Senior teams from two schools have a track record of success in national competition, though not necessarily in the sports you might expect. Which says something about the diversity of their sporting programme;
- Seaford College Prep for equestrian and swimming.
- Westbourne House School for athletics, golf, rugby 7s and swimming.
The arts at Chichester prep schools
The arts in Chichester prep schools are particularly strong, even by prep school standards. All have curricular art lessons and extra-curricular art activities. And three or four choirs, a string orchestra and several instrument ensembles are the norm. Around half of all pupils learn an instrument outside curricular music and take graded exams. That proportion rises closer to 90% at Dorset House, Prebendal School, and Seaford College Prep.
The Prebendal School is a choir school, educating the 14 choristers of Chichester Cathedral. Choristers perform in the Cathedral every day during term time. Beyond the Cathedral Choir, perhaps unsurprisingly, The Prebendal School has a disproportionately large number of instrument and choral ensembles.
Except for Dorset House School, where drama is part of the co-curriculum, five schools teach drama as a standalone curricular subject. All six also have musical and dramatic performances and extra-curricular ESB and LAMDA speech and drama exams.
Dance doesn’t feature on any curriculum beyond Year 2 though it is usually part of the extra-curricular programme at the mixed schools.
There are many extra-curricular clubs at these schools. There’s sport, of course. But in addition, each school offers over 10 non-sport clubs to every child per term.
Exam results and destination schools
It’s hard to compare these six Chichester prep schools on exam results since they don’t all enter the same comparable national exams.
But if you judge a school by where its pupils go on to, then these Chichester preps are successful. Destination schools are usually competitive entry, highly regarded, and independent.
Year 8 leavers from Seaford College Prep usually move seamlessly to Seaford College. And there is now the option for Year 8 Great Ballard School pupils to move to move to Great Ballard Senior.
Otherwise, destination schools for Year 6 or 8 leavers are invariably one of twenty, mainly Hampshire or Sussex independent schools. A small number leave at Year 6 from the schools that educate to Year 8, but the majority stay on.
The most popular destinations are Portsmouth Grammar, Portsmouth High, Churcher’s College, Seaford College, Hurstpierpoint College, Brighton College and Lancing College. The latter four with a Year 9 entry were traditionally suited to the Common Entrance prep schools. By the same token, Oakwood School pupils traditionally looked to the former three. But this is changing such that there is a route from any Chichester prep school to any of these independent destinations.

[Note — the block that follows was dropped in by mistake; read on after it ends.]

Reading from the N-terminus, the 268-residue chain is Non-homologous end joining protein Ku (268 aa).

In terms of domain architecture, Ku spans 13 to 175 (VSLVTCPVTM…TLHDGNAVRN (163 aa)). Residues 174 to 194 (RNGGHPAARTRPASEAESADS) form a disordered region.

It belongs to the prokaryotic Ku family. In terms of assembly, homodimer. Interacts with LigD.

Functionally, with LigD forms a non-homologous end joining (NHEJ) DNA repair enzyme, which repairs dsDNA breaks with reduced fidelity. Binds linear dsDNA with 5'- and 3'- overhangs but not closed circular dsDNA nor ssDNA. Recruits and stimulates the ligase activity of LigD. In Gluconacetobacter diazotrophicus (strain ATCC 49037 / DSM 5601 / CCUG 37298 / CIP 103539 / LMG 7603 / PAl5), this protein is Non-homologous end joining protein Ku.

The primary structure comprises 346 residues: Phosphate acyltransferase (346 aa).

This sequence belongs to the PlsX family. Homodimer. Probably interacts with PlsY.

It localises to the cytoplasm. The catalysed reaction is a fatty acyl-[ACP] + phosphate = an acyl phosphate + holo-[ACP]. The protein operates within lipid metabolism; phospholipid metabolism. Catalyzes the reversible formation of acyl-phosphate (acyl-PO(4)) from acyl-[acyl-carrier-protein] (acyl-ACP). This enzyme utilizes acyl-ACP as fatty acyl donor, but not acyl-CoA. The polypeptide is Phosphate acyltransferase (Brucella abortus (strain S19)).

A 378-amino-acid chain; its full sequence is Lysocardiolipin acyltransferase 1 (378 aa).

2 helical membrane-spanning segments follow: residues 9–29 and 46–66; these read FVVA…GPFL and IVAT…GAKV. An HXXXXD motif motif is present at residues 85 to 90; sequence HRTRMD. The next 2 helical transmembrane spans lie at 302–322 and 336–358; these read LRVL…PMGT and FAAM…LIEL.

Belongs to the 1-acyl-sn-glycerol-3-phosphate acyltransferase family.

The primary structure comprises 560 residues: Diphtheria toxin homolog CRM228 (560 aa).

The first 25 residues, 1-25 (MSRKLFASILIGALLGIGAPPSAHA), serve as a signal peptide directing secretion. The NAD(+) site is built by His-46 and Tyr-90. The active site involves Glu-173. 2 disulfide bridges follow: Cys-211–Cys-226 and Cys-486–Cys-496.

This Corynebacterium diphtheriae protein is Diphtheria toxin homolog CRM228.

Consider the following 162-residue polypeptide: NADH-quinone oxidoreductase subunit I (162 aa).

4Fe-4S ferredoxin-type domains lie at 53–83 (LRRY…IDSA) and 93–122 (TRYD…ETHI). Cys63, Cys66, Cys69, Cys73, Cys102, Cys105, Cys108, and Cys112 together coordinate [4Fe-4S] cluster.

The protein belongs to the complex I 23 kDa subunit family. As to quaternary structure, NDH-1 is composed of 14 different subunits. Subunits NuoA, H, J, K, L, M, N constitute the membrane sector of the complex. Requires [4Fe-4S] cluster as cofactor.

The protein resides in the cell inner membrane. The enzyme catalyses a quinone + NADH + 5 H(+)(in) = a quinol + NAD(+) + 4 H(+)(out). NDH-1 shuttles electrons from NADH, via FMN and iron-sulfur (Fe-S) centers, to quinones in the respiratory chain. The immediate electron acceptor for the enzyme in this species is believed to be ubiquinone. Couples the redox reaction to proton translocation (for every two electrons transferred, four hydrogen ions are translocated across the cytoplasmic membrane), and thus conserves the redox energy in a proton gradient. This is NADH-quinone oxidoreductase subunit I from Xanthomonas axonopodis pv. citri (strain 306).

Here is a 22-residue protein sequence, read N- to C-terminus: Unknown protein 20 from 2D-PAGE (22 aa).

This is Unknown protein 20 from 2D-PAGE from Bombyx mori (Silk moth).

Pupils win plenty of awards and scholarships, particularly from Westbourne House School and Prebendal School.
Fees and value for money
For the 2022/23 academic year, Year 6 tuition fees at these Chichester prep schools range from £5,000 to £6,600 per term. Fees at Westbourne House School are at the top of this range, fees at Great Ballard School at the bottom. Prebendal School and Oakwood School fees are also at the lower end. Seaford College Prep and Dorset House fees are in the middle of the range at £5,800-£6,000. These fees exclude extras such as lunch and residential trips.
Tuition fees structure can change over the academic years. But looking at cumulative tuition fees from Years 1 to 6, the pattern is similar. Fees at Westbourne House School are 40% higher than the national average for day school fees. Great Ballard School fees are still the lowest, and close to the national average. Cumulative fees at Oakwood School fees are around 22% higher, reflecting relatively higher fees throughout the year groups. And the other three schools are between 12% and 14% higher than the national average.
|Schoolsmith Score||Tuition Fees v National Average (Years 1-6)||Value for money (rank)|
|Dorset House School||83||+14%||4|
|Great Ballard School||81||+2%||3|
|Seaford College Prep||85||+14%||2|
|The Prebendal School||85||+12%||1|
|Westbourne House School||90||+40%||6|
The current highest scoring school is Westbourne House School, which also ranks among the top 30 primary/prep schools in the country. The best value for money, as measured by £/Schoolsmith Score, is The Prebendal School.
What accounts for this difference in fees? In general, it’s location, grounds, facilities, class sizes, staffing, and local demographics. Some of which applies here. Of course, the adage of ‘getting what you pay for’ can also be true, which I hope this note has highlighted. These are all good prep schools, providing a worthy educational experience. But when it comes down to it, what are you prepared to pay for?
See also the best independent prep schools in Petersfield, Hindhead and Haslemere, Cranleigh and Horsham, Worthing, and Portsmouth
Why are these the best independent prep schools in Chichester?
Schools that feature in these notes are those with the highest Schoolsmith Scores, not just in Chichester, but nationwide. This is an objective score that accounts for 50 different aspects of schooling, grouped into 5 broad categories. You can read more about them from the links below, and the Schoolsmith Score here.
- their achievements; academic, sporting and artistic,
- the breadth of the education they offer,
- the quality of teaching,
- their facilities,
- their look and feel.
A quick pause for breath
By now you might be wondering what you should be thinking about when choosing a school? It happens to everyone. Why not try my 7 one minute quizzes for those starting their school search? Wood, trees, and all that…